One of the biggest takeaways from that discussion was (and I am coming to my own conclusions based on what was said) that writer’s block – or any other type of artistic block – stems largely from the fear of failure. For many budding writers, this is something we’ve never done before. I’ve certainly never been this far in the process of writing and editing before. And so our mind is trying to protect us against the unknown we are experiencing. Whenever we venture into something new, there is always the chance of failure (though I am loathe to call anything failure – I much prefer calling missteps learning opportunities. Failure is much too negative) and it is frightening. We probably don’t even realize that that is why we have blocks. But it makes sense – if we’ve got the story all laid out in our minds and we know just what should happen why can’t we write it? Because it is scary. What if we write it and no one likes it? What if, somehow, it gets published but the public readership bashes it (as too often they do)? But we ought to understand that that is a fear we are imposing on ourselves. Someone is bound to dislike what we write, but does it matter? So many of us are writing primarily for ourselves, to tell a story we keep inside of us. The only way to fail is to stop writing – which is exactly what happens when we get writer’s block. Our fear opens and closes the cycle. My recommendation? When you get writer’s block, take a deep breath, and work on something else that is related to your story.

Something that Rev. Rinsen said resonated well with me. He said that art is the gateway to reality, and that it is part of the human condition. He said that we must be open to art, that eventually the act of creating will take over, and we have to give the power over to the art – that art will tell you what it wants to be. I think we writers know this somewhat instinctively – after all we always talk about our characters talking to us or how the story takes directions we didn’t plan for.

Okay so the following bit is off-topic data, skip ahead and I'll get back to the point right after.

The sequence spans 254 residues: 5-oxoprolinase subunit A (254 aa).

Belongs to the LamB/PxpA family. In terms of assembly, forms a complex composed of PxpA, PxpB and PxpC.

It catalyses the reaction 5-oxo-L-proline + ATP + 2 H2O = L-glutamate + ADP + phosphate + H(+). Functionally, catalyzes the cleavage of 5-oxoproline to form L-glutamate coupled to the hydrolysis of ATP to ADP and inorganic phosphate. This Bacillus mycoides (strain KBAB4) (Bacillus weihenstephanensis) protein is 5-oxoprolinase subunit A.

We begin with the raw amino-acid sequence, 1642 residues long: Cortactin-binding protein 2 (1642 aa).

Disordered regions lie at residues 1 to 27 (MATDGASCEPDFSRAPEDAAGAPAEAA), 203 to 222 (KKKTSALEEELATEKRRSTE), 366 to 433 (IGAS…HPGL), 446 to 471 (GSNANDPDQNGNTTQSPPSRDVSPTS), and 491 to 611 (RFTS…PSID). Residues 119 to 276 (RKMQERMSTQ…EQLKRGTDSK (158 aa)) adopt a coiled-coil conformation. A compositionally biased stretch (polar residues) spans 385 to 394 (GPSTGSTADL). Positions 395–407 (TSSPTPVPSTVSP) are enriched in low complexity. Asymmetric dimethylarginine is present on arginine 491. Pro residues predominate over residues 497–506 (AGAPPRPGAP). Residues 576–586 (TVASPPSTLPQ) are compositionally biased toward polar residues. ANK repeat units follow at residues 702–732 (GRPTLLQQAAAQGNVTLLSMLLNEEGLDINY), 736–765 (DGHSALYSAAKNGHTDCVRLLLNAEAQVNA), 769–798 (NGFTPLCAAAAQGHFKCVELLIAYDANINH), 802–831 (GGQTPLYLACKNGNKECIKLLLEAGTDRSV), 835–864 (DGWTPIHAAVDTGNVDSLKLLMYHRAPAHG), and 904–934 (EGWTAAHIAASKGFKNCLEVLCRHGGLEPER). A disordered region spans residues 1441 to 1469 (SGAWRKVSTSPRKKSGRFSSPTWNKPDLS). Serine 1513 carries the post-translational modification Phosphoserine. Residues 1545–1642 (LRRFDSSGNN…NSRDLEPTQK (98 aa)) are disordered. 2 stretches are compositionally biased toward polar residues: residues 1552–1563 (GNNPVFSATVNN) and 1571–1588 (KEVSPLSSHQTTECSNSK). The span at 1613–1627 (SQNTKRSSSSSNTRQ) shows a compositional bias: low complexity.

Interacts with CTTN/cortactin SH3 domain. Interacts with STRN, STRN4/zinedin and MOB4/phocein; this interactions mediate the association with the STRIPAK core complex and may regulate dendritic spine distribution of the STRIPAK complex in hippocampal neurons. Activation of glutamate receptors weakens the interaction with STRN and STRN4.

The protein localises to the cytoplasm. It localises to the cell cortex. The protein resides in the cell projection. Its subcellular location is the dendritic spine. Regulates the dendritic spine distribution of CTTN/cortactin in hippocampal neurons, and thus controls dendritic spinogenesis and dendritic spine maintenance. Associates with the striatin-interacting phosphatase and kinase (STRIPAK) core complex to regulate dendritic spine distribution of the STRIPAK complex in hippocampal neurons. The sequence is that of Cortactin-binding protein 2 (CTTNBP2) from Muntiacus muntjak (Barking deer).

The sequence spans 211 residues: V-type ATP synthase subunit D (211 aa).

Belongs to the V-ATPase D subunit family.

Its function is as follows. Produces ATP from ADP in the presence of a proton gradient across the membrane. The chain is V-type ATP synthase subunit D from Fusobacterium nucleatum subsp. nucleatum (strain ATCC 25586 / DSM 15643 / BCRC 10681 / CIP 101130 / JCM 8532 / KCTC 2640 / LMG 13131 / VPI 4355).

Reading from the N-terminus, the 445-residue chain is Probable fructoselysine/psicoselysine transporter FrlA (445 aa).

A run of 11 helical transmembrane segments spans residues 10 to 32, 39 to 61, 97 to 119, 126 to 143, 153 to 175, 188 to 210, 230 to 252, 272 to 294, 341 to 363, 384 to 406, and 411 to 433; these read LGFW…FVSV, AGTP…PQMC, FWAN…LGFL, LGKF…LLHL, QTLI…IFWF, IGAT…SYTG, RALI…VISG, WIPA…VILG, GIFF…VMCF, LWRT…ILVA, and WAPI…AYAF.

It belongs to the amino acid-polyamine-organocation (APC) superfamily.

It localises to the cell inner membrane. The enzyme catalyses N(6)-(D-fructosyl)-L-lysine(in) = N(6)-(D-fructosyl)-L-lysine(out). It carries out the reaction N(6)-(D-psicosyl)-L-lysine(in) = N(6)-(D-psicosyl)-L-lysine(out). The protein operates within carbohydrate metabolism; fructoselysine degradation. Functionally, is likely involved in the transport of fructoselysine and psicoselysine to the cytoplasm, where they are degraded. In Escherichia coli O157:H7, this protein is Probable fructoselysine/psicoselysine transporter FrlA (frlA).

I don’t mean to say that writers are instinctively Buddhist – by no means is that the case! All I’m saying is that for me, this connection has been particularly powerful and I share it in hopes that it will be powerful for someone else as well.

Take care, fellow travelers.


Neil Gaiman’s 2012 Commencement Speech

Neil Gaiman’s 2012 Commencement Speech

One of the hardest things for any writer (or any other type of artist) is getting stuck. Whether it’s writer’s block or being unable to get just the right look for the image you’re drawing, or figuring out the pattern you are following for sewing or knitting or crocheting. Getting stuck makes me want to give up, just quit and never write again. But sometimes you just need a little bit of inspiration to keep going. I don’t mean inspiration as bam! an idea suddenly hits you. I mean encouragement, something to remind you that it isn’t always so bad, that most of the time you really enjoy what you are doing.

When I was struggling with my rewrite, I came across this speech by Neil Gaiman at a commencement ceremony. It inspired me to keep working at my novel, even though it wasn’t making me feel very good at the moment. And so I will pass it along to you, so that maybe you will be inspired as well. (In case you are confused – I know I was – click the title for this post and it will take you to the video.)

By this point in the week, I am usually pretty tired, which means I need more inspiration. So every Thursday I will find something short and hopefully inspiring to pass along.

Until tomorrow.

Take care, fellow travelers.